Manuel Koser is one of the most successful tech investors in South Africa – he helped to establish a number of leading online pioneers including online fashion platform Zando, price comparison site PriceCheck, home delivery meal-kit platform UCook, auto-trader CarZar, and organic and natural store Faithful to Nature.
Koser, who moved to Cape Town seven years ago from Germany, co-founded the investment group Silvertree Internet Holdings. He believes that the company's success in investing in online businesses comes from recognising that the South African market is unique.
“We’re light years away from seeing smart cars driving on our streets. Our internet trends are coming from Bob-the-Builder business scenarios; entrepreneurs who [build a business from scratch after] identifying a gap in the market where consumers have genuine issues and are using the internet to streamline it.”
Here are some of the business opportunities and trends he is currently eying in South Africa:
SA start-ups are taking advantage of the low cost of social media to sell their goods online rather than through store chains or traditional market platforms.
These are small-scale businesses that don't have enough budget to take up shelf space in stores. Koser points out there is a growing demand among African consumers long overlooked by global producers. For instance, those business selling clothes that fit the African figure, or dolls that more fairly represent African people are using Facebook and YouTube to promote their products rather than traditional means.
Whether it is a TV subscription or a music service, South Africans are showing more interest in streaming subscriptions. On the top of the list would be Netflix with a 25% subscription growth, followed by a 43% for the New York Times, and 43% for Spotify.
“Subscriptions are picking up, Netflix has 300,000 users in SA and steadily growing. Spotify has entered the South African market and is slowly gaining traction,” said Koser.
“The next phase will be to provide bundled services, cramming multiple apps into single packages and giving users discounts for subscribing to multiple apps at once.”
In the 1990s it was the desktop, in the 2000s cell phones and in 2010 mobile apps. The next big boom will be household appliances that can be operated with your voice.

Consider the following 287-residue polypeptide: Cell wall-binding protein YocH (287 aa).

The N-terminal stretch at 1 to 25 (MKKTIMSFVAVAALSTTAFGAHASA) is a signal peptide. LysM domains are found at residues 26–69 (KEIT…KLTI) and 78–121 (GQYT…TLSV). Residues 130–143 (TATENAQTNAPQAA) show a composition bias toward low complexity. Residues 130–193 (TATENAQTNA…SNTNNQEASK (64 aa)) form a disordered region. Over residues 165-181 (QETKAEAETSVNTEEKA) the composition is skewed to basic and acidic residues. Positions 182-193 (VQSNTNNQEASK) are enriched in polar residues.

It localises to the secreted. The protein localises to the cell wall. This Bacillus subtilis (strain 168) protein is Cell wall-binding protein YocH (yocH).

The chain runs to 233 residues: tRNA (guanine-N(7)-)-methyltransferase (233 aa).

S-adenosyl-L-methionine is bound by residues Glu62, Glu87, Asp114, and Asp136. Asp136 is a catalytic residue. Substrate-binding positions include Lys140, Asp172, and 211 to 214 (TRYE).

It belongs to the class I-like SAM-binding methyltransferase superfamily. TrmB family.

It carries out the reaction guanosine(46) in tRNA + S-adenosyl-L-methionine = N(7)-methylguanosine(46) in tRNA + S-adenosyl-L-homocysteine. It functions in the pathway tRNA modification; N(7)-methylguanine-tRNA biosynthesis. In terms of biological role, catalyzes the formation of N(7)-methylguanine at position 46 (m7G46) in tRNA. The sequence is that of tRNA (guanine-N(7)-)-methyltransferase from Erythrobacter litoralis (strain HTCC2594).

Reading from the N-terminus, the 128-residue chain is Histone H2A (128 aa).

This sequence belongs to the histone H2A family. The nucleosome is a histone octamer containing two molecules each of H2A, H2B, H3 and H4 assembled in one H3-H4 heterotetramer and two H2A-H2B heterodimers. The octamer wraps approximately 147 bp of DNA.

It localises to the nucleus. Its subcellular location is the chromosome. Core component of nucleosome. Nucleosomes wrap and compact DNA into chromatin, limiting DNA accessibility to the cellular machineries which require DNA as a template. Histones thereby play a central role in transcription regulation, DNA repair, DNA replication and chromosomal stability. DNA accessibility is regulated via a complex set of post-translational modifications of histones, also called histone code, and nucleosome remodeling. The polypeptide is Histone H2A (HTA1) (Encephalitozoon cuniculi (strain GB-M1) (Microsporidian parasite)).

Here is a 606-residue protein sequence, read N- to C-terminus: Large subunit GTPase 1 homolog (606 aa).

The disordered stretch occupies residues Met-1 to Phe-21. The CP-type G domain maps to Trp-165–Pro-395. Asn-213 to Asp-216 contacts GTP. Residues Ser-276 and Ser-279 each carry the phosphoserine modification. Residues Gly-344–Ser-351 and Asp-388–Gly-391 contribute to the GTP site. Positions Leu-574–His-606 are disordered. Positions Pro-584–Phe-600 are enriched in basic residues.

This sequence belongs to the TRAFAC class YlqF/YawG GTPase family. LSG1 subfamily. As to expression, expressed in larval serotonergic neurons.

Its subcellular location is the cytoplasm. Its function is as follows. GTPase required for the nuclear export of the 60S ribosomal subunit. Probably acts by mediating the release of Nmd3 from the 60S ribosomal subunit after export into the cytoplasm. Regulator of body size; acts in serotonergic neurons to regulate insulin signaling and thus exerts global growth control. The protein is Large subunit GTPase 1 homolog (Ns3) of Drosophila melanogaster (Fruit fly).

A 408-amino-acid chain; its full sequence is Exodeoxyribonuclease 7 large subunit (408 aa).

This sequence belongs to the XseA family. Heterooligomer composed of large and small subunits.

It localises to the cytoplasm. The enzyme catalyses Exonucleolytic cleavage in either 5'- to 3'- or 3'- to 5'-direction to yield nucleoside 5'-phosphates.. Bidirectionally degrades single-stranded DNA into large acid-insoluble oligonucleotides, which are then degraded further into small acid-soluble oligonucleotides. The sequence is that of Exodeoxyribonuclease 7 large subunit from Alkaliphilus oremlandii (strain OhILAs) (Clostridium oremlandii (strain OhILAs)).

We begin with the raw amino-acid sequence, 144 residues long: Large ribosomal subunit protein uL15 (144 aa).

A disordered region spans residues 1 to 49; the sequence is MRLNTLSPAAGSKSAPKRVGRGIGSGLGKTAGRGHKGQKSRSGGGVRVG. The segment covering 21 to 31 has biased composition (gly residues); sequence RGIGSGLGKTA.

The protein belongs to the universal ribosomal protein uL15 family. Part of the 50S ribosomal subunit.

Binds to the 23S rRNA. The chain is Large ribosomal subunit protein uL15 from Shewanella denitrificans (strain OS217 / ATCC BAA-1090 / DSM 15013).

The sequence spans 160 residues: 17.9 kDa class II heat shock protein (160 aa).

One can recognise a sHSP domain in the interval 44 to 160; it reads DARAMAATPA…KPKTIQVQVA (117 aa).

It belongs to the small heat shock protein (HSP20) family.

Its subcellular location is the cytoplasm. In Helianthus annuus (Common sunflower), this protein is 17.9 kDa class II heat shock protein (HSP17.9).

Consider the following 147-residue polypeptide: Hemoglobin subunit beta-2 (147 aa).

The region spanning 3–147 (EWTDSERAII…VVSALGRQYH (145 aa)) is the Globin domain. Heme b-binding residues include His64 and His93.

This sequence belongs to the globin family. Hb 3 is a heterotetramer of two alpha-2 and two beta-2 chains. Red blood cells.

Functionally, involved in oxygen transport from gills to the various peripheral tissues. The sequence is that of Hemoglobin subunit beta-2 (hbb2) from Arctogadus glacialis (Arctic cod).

“Looking at the ecosystem and looking at what will have the most impact on people’s lives at home. We can see the potential in ‘voice’ becoming the next big platform,” said Koser.
It’s a matter of time before we all have a device in the home that can speak English, Zulu, or isiXhosa, and order our shopping for us, he believes.
“Speech recognition has reached 95% accuracy, mainstream is now adopting virtual assistants. Amazon's Echo, the second generation Alexa, install base went from 10 million to 30 million in a year. Voice has shown growth as a new platform,” he said.
Hot on its heels is tech which integrates augmented reality, artificial intelligence, machine learning, and virtual reality – all set to be key drivers in industry development.
South Africans are becoming more used to the idea of buying their goods online. Koser believes that in the next five years businesses that provide niche products – organic foods, exclusive accessories, ready-to-cook-meals, pet food – will benefit, though not necessarily by people who go searching for their websites.
“Instead, consumers are migrating to social media to buy those niche products like organic food and pet sitting," he said.
Aumax, a luxury watch selling business started by Sakhile Maseko, is one such store that sells luxury watches door-to-door with a ‘try before you buy’ system.
Koser believes insurance and security are both primed for disruption.
“Home automation security, this is a potential market for South Africa to exploit is the security space. Affordable digital home security systems are cheaper and accessible... I can buy a camera system from Amazon, install it myself and use an app to monitor it for cheaper than it costs to install security systems in my house,” he said.
South Africa has one of the largest private security forces in the world, which makes it an ideal location in which to develop systems for the rest of the world.
Security apps that act as call centres are becoming more and more popular. The emergency app Namola is one example and is proving to be popular in Soweto.
Insurance is also ripe for disruption says Koser. Not only is AI and machine learning helping to streamline the complex algorithms involved and cut down costs, it’s becoming more personalised. Sites like Compareguru offer consumers comparative insurance data to make informed decisions for vehicle, home, building and life insurance offering across a myriad of insurance service providers.
The insurance app Pineapple, which won Best Consumer App at the 2018 MTN Business App of the Year Awards, is one of the forerunners. It allows the user to upload images and create a database from a phone. The more items you insure, the cheaper the premiums get.
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